The Board denied the Petitioner’s Request for Review of the Regional Director’s determination not to impound ballots under Section 103.20(c) of the Board’s Rules and Regulations as it raised no substantial issues warranting review.  The Board held that the Regional Director had appropriately declined to order impoundment of ballots because the Petitioner’s Request to Block failed to allege unfair labor practice violations concerning the circumstances surrounding the election petition as required by Section 103.20(c).  The Board also clarified that under Section 103.20(d), the Regional Director’s approval of the Petitioner’s Request to Block meant only that any appropriate certification would not issue until final disposition of the unfair labor practices charges filed in the proceeding and a determination of their effect on the election petition.

Petitioner—Oregon Nurses Association.  Chairman McFerran and Members Wilcox and Prouty participated.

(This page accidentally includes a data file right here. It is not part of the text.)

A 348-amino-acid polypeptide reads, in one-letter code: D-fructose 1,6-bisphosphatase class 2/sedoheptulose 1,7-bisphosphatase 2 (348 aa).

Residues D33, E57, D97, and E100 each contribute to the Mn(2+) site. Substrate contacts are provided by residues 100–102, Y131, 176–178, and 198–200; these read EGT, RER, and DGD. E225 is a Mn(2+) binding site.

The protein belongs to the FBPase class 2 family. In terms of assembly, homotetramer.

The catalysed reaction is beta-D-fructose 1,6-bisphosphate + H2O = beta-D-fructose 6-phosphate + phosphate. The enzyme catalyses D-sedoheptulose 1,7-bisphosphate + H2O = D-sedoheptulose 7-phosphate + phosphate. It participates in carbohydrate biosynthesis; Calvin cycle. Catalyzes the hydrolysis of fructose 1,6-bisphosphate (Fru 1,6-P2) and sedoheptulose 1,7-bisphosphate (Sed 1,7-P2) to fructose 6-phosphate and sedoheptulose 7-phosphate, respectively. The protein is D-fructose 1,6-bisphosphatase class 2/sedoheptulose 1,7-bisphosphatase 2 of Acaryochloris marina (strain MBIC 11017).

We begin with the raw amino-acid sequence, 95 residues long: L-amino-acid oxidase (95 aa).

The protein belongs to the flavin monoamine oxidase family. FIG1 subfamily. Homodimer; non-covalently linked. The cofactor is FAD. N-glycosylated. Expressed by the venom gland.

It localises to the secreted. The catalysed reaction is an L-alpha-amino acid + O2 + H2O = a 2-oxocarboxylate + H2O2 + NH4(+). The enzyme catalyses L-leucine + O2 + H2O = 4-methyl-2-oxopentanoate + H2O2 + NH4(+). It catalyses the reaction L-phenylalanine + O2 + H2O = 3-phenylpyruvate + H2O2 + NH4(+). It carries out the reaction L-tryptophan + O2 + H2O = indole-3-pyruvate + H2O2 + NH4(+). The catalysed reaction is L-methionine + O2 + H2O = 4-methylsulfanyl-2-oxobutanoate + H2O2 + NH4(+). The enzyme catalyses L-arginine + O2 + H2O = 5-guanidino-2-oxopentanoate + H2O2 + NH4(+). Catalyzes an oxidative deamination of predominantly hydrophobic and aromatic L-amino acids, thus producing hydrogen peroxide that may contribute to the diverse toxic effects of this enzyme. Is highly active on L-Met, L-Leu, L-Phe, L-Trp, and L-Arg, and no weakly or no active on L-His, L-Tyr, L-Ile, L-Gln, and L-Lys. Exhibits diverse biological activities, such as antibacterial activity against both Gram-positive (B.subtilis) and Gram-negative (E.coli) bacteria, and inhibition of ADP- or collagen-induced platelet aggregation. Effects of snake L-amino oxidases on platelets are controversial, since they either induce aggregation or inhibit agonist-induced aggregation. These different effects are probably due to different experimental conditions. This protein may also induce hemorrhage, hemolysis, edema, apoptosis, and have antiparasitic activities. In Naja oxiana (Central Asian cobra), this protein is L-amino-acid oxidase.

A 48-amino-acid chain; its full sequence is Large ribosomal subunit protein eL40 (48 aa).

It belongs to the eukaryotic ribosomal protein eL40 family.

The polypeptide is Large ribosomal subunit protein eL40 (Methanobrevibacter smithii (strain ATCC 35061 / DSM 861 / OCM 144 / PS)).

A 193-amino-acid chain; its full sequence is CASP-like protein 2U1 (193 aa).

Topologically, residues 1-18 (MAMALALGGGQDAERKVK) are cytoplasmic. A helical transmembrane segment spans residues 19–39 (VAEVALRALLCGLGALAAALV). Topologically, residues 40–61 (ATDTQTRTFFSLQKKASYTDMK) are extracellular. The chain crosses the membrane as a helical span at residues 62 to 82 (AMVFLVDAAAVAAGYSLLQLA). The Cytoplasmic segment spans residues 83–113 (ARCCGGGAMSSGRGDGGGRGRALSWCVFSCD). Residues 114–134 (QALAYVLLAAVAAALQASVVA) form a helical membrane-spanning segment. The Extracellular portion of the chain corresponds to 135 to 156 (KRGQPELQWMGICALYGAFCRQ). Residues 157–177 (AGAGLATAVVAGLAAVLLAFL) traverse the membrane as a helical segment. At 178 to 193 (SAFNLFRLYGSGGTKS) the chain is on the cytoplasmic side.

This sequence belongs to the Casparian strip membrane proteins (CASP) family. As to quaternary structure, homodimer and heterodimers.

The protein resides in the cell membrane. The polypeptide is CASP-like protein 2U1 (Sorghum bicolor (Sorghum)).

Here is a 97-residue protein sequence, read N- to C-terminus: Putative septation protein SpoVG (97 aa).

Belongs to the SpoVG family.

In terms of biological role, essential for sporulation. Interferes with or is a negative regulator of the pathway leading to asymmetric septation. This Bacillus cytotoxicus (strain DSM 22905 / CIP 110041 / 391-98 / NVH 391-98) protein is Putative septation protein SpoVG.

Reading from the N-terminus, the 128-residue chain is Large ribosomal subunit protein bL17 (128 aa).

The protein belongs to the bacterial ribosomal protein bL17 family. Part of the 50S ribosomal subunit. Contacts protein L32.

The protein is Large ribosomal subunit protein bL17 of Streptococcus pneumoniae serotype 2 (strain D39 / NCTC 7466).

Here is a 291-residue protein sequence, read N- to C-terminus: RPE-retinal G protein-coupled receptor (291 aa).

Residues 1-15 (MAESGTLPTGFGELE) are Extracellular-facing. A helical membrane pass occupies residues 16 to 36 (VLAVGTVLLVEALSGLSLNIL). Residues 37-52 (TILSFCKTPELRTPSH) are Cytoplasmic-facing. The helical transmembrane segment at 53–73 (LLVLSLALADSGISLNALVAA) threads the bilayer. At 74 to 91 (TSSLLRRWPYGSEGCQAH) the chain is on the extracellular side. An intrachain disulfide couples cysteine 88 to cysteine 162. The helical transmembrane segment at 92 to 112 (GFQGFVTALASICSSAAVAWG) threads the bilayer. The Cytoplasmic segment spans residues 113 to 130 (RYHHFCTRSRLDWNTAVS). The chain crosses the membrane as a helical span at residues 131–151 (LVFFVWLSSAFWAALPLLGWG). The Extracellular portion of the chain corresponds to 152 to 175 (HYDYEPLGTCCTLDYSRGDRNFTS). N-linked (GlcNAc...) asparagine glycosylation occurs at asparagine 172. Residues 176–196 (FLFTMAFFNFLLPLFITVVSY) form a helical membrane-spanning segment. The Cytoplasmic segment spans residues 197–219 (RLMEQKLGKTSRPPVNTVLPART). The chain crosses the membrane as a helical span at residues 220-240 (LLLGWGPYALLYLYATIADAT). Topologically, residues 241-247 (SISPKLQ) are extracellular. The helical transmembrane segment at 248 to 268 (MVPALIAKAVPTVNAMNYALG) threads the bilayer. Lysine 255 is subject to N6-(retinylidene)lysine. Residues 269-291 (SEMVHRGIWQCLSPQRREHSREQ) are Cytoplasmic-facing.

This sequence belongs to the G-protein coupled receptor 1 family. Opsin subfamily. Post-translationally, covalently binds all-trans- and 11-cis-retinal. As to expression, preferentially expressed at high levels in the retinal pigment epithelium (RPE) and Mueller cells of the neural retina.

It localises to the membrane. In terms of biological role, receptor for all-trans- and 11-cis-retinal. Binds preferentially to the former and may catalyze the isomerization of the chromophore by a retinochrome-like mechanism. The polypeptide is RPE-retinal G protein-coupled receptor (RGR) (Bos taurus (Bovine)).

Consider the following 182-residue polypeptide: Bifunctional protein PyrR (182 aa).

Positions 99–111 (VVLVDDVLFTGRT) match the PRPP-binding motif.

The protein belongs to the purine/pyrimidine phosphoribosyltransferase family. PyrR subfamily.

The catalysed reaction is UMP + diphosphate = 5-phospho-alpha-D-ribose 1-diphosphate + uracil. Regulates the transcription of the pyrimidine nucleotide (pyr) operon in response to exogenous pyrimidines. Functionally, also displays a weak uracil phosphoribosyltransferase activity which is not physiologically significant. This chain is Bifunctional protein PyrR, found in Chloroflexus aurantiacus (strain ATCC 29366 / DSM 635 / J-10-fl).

Unpublished Board Decisions in Representation and Unfair Labor Practice Cases

R Cases

No Unpublished R Cases Issued.

C Cases

Falcon Trucking, LLC. and Ragle, Inc., a single employer and/or joint employer  (25-CA-132518, et al.)  Newburgh, IN, August 24, 2022.  The Board denied the Respondent’s Motion for Summary Judgment, finding that the Respondent failed to establish that there were no genuine issues of material fact warranting a hearing and that it was entitled to judgment as a matter of law.  Charges filed by Chauffeurs, Teamsters, and Helpers, Local Union No. 215 a/w International Brotherhood of Teamsters.  Members Kaplan, Wilcox, and Prouty participated.